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When do we get pictures of the MOON in colors ?

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posted on Jun, 12 2011 @ 10:53 AM
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reply to post by Frater210
 


Many long time users wont touch this subject..




posted on Jun, 12 2011 @ 10:56 AM
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reply to post by DJW001
 





There are many more like this. To the naked eye, however, the moon is pretty much gray. You can confirm this yourself with a pair of binoculars.


You believe the moon is black and white?



posted on Jun, 12 2011 @ 11:08 AM
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Originally posted by JacquesDeMolay
They have removed the space "sky" on the panorama pictures, and all other moon pictures..

You can see they have blacked it out.


Dude,...What is your point?

You keep posting one and two liner remarks............


What are you getting at?.....Why?......explain yourself....Nobody wants to have a conversation like this.



posted on Jun, 12 2011 @ 11:10 AM
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reply to post by JacquesDeMolay
 



They have removed the space "sky" on the panorama pictures, and all other moon pictures..

You can see they have blacked it out.


Actually, they've added sky to a lot of the panorama photos; it's part of the process of stitching them together and making them look pleasing. The subject of interest in panoramic photos is the Moon is the Moon, not the sky. As for other pictures, no. Why would they?
edit on 12-6-2011 by DJW001 because: (no reason given)



posted on Jun, 12 2011 @ 11:12 AM
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reply to post by JacquesDeMolay
 



You believe the moon is black and white?


Did I say the Moon is black and white? All I know is what I can see with my own eyes. Have you tried it? It's fun!



posted on Jun, 12 2011 @ 11:14 AM
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This is from NASA:





Explanation: No single exposure can easily capture faint stars along with the subtle colors of the Moon. But this dramatic composite view highlights both. The mosaic digitally stitches together fifteen carefully exposed high resolution images of a bright, gibbous Moon and a representative background star field. The fascinating color differences along the lunar surface are real, though highly exaggerated, corresponding to regions with different chemical compositions.


SOURCE: apod.nasa.gov...

Oh and BTW, that website is AWESOME



posted on Jun, 12 2011 @ 11:29 AM
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Originally posted by liejunkie01

Originally posted by JacquesDeMolay
They have removed the space "sky" on the panorama pictures, and all other moon pictures..

You can see they have blacked it out.


Dude,...What is your point?

You keep posting one and two liner remarks............


What are you getting at?.....Why?......explain yourself....Nobody wants to have a conversation like this.

He is either a troll or a complete moron. Either way it is best just to ignore him.



posted on Jun, 12 2011 @ 11:43 AM
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Sadly, I have trouble capturing stars in my night pictures unless I focus on them with a high exposure and slow shutter speed.

I can capture the moon, and north star, whilst focusing on a close object, although the rest of the sky will be pitch black.










edit on 12-6-2011 by fill0000 because: (no reason given)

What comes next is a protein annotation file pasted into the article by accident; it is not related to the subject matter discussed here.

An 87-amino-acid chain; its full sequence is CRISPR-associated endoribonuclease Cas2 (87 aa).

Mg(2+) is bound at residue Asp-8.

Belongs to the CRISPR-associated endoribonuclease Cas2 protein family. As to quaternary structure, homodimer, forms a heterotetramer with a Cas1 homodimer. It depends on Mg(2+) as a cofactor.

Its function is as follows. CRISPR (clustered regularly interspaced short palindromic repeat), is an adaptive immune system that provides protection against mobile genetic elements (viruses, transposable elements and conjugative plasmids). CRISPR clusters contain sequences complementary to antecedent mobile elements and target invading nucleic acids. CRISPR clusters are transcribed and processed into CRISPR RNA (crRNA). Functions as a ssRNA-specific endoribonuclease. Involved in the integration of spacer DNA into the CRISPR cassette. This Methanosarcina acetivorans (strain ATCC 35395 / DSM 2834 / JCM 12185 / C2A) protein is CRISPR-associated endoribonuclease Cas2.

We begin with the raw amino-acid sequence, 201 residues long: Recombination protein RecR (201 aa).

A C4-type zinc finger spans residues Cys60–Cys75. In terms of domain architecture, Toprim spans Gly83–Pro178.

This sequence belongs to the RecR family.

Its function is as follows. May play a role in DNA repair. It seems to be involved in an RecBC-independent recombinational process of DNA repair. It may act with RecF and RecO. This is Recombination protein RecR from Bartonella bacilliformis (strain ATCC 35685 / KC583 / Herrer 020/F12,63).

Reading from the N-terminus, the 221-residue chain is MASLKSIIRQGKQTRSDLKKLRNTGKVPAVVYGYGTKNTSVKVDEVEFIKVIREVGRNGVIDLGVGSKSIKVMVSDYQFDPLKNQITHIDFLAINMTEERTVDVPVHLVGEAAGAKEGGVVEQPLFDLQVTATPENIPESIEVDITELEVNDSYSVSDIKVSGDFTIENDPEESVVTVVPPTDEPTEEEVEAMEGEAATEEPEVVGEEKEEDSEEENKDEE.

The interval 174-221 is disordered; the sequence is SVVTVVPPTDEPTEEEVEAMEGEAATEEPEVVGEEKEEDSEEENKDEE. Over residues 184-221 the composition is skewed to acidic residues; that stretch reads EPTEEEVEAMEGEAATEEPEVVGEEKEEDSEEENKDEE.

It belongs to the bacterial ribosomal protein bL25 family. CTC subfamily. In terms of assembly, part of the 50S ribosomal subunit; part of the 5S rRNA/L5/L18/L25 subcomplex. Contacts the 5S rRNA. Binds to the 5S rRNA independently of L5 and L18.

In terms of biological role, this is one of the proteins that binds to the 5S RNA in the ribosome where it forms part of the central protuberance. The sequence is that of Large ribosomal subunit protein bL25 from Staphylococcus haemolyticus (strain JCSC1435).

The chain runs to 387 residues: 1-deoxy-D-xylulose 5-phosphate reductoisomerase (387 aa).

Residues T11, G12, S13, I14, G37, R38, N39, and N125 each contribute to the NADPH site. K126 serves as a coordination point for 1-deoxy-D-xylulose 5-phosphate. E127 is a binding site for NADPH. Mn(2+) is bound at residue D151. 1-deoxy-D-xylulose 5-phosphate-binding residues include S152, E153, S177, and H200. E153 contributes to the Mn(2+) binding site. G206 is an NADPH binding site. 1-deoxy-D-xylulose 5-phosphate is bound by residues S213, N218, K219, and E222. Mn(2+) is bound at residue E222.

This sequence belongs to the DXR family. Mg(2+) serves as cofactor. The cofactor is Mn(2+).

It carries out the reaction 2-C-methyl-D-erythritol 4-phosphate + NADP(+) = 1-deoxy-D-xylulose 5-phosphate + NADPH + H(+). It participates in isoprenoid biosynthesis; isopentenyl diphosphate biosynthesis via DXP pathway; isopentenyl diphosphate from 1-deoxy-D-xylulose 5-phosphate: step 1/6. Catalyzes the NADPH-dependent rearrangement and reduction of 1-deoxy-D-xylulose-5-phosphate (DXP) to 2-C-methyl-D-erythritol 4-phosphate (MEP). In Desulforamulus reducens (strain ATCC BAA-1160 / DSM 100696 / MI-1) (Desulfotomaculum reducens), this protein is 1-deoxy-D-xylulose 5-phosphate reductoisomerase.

posted on Jun, 12 2011 @ 12:47 PM
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Originally posted by AnatomicWeezle
Thats what I posted earlier for the OP. The OP never replied, must have made too much sense. If you know anything about photography, you know a camera cannot focus on everything at once. and like I said earlier get your camera out and try something similar to this tonight, if your'e alowed out after the streetlights come on.

edit on 11-6-2011 by AnatomicWeezle because: what?


I saw this little tidbit and I must clarify. Depending on the focal lenght, distance to subject and aperture a picture can be sharp for a very big area. Like from 2m to infinity. It's not the focus that is the issue here. It is the exposure. Those photographs are daylight exposures. You dont get any stars in space, on earth or in the moon with that.



posted on Jun, 13 2011 @ 01:42 PM
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Originally posted by camouflaged
okay what i dont understand is, if they can take colour pictures of the moon, why is the moon footage in black and white? it was 1969 not 1940! think that same year movies like easy rider were released and the year before that 2001 a space odyssey, they were full color and on t.v their were t.v shows like scooby doo and the brady bunch... its understanable televisions back then broadcasted in black and white still but that dosent explain why they never filmed in color considering their the government and how advanced their meant to be to get to the moon yet one of the astronauts grabbed the black and white camera instead of the color one for their moon adventure, has no one wondered why that is?


Yeah... and in 1969, color cameras looked like this:




posted on Jun, 13 2011 @ 04:16 PM
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reply to post by BishopLord
 


Here's some color 16mm film from Apollo 16. What color would you say the surface of the Moon is?



Personally, I'd go with gray, but I suspect an interior designer would call it "cerulean."



posted on Jun, 13 2011 @ 05:00 PM
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Wait, I'm I really going to post in this thread? uh...yeah, sigh... I guess so.

I think the op is on an abnormal amount of some drug that prevents the use of higher brain functions...sorry op you seem silly.

You offer nothing in the way of evidence to back up your claims, and you demand other give you such evidence in return. How about a 50/50 debate here?

Also, just so you know, they painted out the space in the NASA photos so that you would not see the massive Alien moon bases and orbital towers. So that the multitude of alien flying craft swarming just overhead like a million locusts would be forever concealed in a shroud of black paint and grey moon dust......Is that the answer your looking for?